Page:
The Tyranny of Or

Back in University, four friends and I took time for an Easter weekend road trip to Banff. We looked forward to meeting up and blowing off some steam after our respective Winter semesters were winding down. We also planned to enjoy some spring skiing for a couple of days. We met up at our hotel and headed out for a night on the town. We had enjoyed many similar excursions over the years and were prepared to adventure for a beverage at several bars. We moved from the Rose and Crown up the strip and over the course of a few hours ended up at a pub at the Banff Springs Hotel. The pub was quiet, and we realized we should have stayed back in town. As we left the pub, we looked for a cab to take us back to town. We must have been making more noise than necessary and wore out our welcome at the Springs quickly. A couple of security guards asked us to leave, and we astutely offered that was exactly what we were trying to do. Security didn’t find us as amusing as we thought we were and were quick to contact the RCMP.

A couple of RCMP cars arrived in short order with a few officers. These fine folk were no more impressed with our contributions to the conversation. Having really worn out our welcome the five of us were distributed amongst the two RCMP vehicles and driven unceremoniously to the local detachment. The five of us were given varying degrees of grief based on our respective “cooperation.” Each of the group was individually pulled aside and presented with a piece of paper and a choice. The officer told us we could either sign the paper and go home or not sign it and spend the night. The paper was, effectively, an acknowledgement or plea to being intoxicated in public and carried a fine. Most of the group happily accepted the choice, signed the paper, and prepared to head back to the hotel where we could work on embellishing our story.

However, one in the group, being a critical and independent thinker, responded with curiosity when presented with the binary option. He asked, “Isn’t there a third option, like call my lawyer or something like that?” Unfortunately, the RCMP officer was in no mood to “negotiate.” The binary option had been presented and our thoughtful friend brave or stupid enough to ask a question was awarded an all expenses paid evening at the Banff RCMP Drunk Tank.

Our fearless friend stoically served his “time,” and we picked him up in his Dad’s car the next morning. Off to the ski hill we went to enjoy the balance of our weekend. It became an experience none of us will ever forget. We were each humbled a little bit. For none of us was it a proud moment. We were lucky the consequences to our rambunctious behavior didn’t have long term implications. The young man that spent the night became a bit of a hero to us. He has since gone on to develop a burgeoning Private Equity Investment firm that does just fine. His willingness to not conform and think a bit outside the box, though sometimes earning him the ire of authority in his youth, has served him well in adulthood. I often recall this experience to remind myself of the importance of seeking additional options when faced with a “decision”.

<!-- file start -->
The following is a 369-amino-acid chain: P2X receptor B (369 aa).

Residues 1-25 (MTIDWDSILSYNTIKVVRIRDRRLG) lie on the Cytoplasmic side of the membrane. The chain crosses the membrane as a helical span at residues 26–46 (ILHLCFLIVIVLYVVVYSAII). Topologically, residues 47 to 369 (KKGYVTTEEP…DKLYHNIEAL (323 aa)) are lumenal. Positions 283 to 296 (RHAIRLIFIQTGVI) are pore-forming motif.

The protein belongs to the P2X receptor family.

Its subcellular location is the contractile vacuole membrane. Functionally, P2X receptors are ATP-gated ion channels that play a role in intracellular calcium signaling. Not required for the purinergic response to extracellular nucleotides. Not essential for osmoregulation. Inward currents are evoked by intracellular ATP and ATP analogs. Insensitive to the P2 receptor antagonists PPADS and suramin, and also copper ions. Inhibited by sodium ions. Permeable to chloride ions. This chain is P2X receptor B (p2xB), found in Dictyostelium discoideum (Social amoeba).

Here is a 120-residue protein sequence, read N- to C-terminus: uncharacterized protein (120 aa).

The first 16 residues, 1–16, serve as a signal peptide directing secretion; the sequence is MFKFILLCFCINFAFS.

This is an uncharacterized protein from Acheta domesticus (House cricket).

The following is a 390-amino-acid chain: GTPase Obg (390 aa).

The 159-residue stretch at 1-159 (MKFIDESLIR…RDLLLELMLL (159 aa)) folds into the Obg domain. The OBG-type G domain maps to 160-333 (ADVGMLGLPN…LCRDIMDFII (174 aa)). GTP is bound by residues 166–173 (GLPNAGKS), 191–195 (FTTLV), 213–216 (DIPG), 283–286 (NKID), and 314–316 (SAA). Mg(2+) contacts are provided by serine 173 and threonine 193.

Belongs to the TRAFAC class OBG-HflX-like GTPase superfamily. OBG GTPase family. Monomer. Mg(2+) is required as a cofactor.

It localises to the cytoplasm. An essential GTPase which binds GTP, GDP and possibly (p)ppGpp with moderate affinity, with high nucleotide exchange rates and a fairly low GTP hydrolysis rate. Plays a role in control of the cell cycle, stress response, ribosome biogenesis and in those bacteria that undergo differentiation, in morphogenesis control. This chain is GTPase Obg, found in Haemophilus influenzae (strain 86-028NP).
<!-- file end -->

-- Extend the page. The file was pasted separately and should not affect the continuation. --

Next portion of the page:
Jim Collins offers the idea of the “Genius of the AND instead of the Tyranny of the OR” in his business classic, Built to Last. Collins challenges business leaders to work to achieve both profit and contribution. These aren’t either/or decisions. All too often, we accept the either/or choices with which we’re presented. Either this or that. Our options narrow to just the two. Binary decisions like these are easy in terms of it basically boils down to a flip of the coin. Heads or tails? Does it really matter which we choose? We pigeonhole ourselves into two options.

The either/or dilemmas are self-inflicted. When we accept these, we’re giving up power. We’re allowing others to limit our decision making. We weaken our own influence. Just entertaining “or” cues us to think that the two options are mutually exclusive. This doesn’t have to be the case. Instead, we should work to try to expand available options. Can we dare to have our cake and eat it too? What if we work to avoid the tyranny of the “or” and embrace the power of “and”? What if we converted from a decision dilemma into a more expansive view of choice?

We can work to reframe our decision whenever we identify what we think is an either/or decision. Collins writes, “Instead of being oppressed by the “Tyranny of the OR,” highly visionary companies liberate themselves with the “Genius of the AND”—the ability to embrace both extremes of a number of dimensions at the same time. Instead of choosing between A OR B, they figure out a way to have both A AND B.”

What are some typical business decisions that are presented as binary choices?

Either short term or long-term performance.

Either lower prices or lose sales.

Focus on our core service or consider a new offering.

Current customers or new customers. Retention or new business.

How would things look for our business and our customers if we are able to convert “or” to “and”?

What would things need to look like to perform well both now, in the short term, and, down the road, in the long term?

How can we maintain or increase our prices and grow our sales?

In what ways can we focus on delivering our core service and provide a new offering?

What steps should we take to improve both our retention levels and new business?

Simply reframing binary choices into expansionary ones will spur a wider range of options to consider. Using and instead of or will create conversation instead of stalling it.

In short, trade the tyranny of the “or” for the power of the “and” to in your business achieve more.